Online technology has made the world smaller, enabling tech-driven startups to scale and look beyond local markets for funding and business expansion.
In today’s world of business, you don’t necessarily have to be where your customers and investors are. You could operate in Cape Town and do business with people in Europe, or service clients in Asia or North America from your offices in Johannesburg, while being funded by investors from the United States.
Card payment service provider Yoco, opinion mining company Brandseye, online event ticketing provider Quicket, and property rental agency HouseME are four of the many South African tech companies that are in the process of scaling their operations. Each of those companies has learned their share of lessons along the way.
“There’s certainly a lot more to international expansion than meets the eye. You have to think about exactly what you’re trying to achieve. For example, if your business is a high-tech business, IP becomes very important and the place where you have the core skills needed to build that technology becomes relevant,” said Yoco co-founder Bradley Wattrus.
“On the other hand, if you’re a software-as-a-service (SAAS) business, you would need to consider where your customers will be. When you want to raise capital, you also have to consider the different jurisdictions investors are comfortable investing in.”
In order to access those investors, whether local or international, startups need to work harder than their incumbents and competitors to get visibility.
“There’s significant work involved, but all founders can enter competitions, sign up for conferences, and execute on legal guerrilla marketing tactics. Of course, you have to balance your brand’s credibility with making an impact, but in the beginning, you have no brand to protect, so you can take bigger risks,” said HouseME chief executive officer (CEO) Ben Shaw.
An important aspect of that involves tapping into mentor networks. Shaw’s advice is to establish relationships.
“Particularly in Cape Town, there’s a very good network of businesses that help build each other up,” he said. “I’ve never met a founder or angel investor who hasn’t been willing to provide introductions or been a helpful guide. Build on your mentors and leverage their relationships.”
Quicket co-founder James Tagg said the best investors are those that provide more than just funding.
“It’s important to find an investor who can also open new doors – whether that’s through introductions, trade exchanges, meet-ups, training or networking. And since you’ll be working with your investors on regular basis for a long time to come, you also want to make sure that you get along well,” he said.
The same is true when it comes to selecting international partners.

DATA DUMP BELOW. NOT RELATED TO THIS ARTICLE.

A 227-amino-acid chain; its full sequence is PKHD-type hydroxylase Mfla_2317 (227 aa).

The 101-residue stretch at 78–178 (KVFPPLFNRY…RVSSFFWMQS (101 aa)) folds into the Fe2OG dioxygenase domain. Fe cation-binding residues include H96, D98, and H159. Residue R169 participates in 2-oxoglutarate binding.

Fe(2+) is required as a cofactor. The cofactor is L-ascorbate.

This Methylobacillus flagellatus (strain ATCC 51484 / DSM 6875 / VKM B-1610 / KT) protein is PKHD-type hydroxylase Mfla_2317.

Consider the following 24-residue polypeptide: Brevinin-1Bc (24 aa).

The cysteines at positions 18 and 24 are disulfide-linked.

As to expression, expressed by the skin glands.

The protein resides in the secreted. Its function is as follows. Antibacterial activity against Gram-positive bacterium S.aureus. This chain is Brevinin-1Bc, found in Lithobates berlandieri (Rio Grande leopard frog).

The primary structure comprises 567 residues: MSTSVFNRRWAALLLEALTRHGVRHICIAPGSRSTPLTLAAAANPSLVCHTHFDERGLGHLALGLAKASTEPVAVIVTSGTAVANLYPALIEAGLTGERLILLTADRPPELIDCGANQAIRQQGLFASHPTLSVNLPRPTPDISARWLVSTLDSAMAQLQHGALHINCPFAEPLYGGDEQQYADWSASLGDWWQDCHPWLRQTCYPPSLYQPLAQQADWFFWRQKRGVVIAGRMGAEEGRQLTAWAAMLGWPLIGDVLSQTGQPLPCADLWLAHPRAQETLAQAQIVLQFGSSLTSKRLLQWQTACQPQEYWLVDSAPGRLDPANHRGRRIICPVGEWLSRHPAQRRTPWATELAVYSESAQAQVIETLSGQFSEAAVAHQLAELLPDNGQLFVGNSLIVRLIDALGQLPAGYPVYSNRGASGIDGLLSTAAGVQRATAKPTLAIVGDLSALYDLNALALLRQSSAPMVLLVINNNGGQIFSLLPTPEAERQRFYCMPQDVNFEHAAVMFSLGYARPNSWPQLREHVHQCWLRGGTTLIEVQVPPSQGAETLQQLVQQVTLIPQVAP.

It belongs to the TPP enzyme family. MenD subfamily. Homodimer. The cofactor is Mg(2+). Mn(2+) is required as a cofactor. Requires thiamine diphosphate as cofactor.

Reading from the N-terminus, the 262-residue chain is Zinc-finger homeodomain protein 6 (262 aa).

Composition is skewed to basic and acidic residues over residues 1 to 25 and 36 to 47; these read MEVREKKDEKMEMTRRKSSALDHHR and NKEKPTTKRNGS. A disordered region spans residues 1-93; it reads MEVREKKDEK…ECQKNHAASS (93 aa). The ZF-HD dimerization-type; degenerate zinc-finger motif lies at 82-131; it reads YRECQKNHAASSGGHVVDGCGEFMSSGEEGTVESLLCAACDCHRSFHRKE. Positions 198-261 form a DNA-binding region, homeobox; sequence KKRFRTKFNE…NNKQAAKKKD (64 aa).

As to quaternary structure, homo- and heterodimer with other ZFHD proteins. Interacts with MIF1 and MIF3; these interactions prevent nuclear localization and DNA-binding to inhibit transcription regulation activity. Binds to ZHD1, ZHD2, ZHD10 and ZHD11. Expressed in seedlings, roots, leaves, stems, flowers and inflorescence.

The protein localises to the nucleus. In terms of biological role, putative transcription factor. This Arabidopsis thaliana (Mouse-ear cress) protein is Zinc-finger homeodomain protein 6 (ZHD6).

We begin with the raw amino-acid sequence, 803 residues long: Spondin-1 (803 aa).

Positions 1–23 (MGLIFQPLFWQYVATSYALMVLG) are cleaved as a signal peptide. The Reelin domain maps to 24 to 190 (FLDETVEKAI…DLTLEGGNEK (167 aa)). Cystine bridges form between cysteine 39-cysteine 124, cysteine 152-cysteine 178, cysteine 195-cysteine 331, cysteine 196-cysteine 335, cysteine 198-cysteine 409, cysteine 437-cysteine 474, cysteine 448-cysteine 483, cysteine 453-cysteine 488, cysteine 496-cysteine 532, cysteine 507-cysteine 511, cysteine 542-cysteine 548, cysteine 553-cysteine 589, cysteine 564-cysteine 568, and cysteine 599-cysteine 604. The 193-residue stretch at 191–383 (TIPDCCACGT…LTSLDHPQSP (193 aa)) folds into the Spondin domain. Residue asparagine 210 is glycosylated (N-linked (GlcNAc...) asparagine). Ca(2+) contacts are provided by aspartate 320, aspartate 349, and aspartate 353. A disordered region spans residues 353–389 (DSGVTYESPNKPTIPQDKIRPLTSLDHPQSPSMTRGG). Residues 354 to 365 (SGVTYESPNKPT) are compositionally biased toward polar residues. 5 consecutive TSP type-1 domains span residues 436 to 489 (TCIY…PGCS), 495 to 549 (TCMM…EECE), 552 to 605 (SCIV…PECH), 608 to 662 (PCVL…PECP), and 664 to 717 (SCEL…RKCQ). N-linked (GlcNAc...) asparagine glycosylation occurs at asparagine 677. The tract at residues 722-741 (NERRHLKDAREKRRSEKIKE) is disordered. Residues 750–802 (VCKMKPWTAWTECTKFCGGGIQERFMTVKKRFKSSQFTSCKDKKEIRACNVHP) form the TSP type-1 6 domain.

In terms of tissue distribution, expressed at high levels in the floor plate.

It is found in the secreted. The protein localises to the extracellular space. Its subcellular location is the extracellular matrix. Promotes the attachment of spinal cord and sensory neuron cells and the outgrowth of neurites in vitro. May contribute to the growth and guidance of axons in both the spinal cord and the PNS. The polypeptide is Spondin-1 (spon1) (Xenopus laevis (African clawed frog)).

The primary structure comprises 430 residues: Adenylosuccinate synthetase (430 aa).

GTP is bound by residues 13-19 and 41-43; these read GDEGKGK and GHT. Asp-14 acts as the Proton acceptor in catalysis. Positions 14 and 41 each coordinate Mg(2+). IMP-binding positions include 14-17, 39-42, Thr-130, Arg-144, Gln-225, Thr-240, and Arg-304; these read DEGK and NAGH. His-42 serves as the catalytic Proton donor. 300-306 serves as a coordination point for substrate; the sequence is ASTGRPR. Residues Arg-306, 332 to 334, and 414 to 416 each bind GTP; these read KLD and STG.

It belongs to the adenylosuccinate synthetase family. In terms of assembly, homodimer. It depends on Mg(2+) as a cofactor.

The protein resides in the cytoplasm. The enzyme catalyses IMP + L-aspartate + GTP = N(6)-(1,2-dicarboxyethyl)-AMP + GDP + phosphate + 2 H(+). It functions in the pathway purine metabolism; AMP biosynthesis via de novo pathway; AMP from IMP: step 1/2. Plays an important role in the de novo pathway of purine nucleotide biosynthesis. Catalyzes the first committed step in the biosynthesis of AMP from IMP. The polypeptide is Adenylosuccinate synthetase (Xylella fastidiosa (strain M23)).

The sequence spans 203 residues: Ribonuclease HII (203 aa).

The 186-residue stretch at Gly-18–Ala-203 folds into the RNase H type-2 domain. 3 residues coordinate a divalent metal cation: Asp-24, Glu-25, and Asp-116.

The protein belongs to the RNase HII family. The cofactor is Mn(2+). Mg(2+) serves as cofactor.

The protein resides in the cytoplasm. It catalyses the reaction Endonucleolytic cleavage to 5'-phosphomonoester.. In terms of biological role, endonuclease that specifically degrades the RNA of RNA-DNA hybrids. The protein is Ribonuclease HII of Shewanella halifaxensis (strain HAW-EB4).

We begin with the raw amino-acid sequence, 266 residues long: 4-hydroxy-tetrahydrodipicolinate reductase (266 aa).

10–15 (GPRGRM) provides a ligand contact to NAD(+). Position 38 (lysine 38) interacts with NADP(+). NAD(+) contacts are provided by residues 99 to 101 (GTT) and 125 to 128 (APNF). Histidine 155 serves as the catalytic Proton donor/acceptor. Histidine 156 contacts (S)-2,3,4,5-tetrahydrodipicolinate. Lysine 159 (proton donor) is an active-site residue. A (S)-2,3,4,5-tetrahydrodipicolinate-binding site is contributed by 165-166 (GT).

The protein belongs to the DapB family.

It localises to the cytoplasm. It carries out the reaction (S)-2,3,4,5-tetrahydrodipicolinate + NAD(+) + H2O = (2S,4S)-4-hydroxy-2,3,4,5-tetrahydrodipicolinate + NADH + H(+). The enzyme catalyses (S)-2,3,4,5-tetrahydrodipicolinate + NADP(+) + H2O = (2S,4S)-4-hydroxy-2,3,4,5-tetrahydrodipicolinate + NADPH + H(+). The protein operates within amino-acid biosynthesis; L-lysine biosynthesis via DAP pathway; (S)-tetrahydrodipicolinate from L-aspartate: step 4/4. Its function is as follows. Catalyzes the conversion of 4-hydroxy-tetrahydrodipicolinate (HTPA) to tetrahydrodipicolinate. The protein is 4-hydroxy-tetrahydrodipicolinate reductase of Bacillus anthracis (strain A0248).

“Working with partners requires an entirely different model of cooperation, including channel management and channel admin, to opening a local branch with local employees,” Tagg said. “This in turn requires different MoU’s, agreements and so forth, which need to be done the right way upfront.”
The legal and structuring issues can make or break a tech company’s international expansion plans. Technical legal challenges like exchange control regulations, transfer pricing and cross-border intellectual property (IP) issues have to be understood and overcome.
“If you think that your startup is going to be international, even in part, it is best to set up internationally as soon as you can,” BrandsEye founder Craig Raw said.
“Generally, foreign capital has not wanted to invest in a business operating under South African law, which they don’t understand and don’t have a strong desire to understand. To access that capital and those foreign markets, you’re much better off with a business that’s based in a more well-known jurisdiction, starting there or moving there while the business is still small. BrandsEye is the exception to this rule, in that we have done it much later and managed to achieve something that has historically not been possible. Still, we wish we’d done it sooner, because it can become very difficult to do at a later point.”
Aalia Manie, a partner at Webber Wentzel, agrees, but notes that the legal environment for South African businesses looking to expand offshore is slowly but surely becoming friendlier – particularly from an exchange control perspective.
“There are certainly challenges that must be carefully managed, but these are generally not insurmountable. The regulators are increasingly more willing to listen and engage. There is good reason to feel positive,” she said.
Wattrus said it is eye-opening to see the complexities behind it all.
“As a startup, it’s to your benefit to spend time upfront thinking about where your customers and opportunities are going to be, where your business and your investors will be based, and how those elements will all fit together. That means working with the right legal team, who can see the long-term potential of your business and work with you based on that,” he said.
“We were fortunate enough to be introduced, through our investors, to the right people at Webber Wentzel who were able to facilitate a painless exchange control approval,” said Tagg. “So, for us, it was not too much work, but should be noted the whole process can take time.”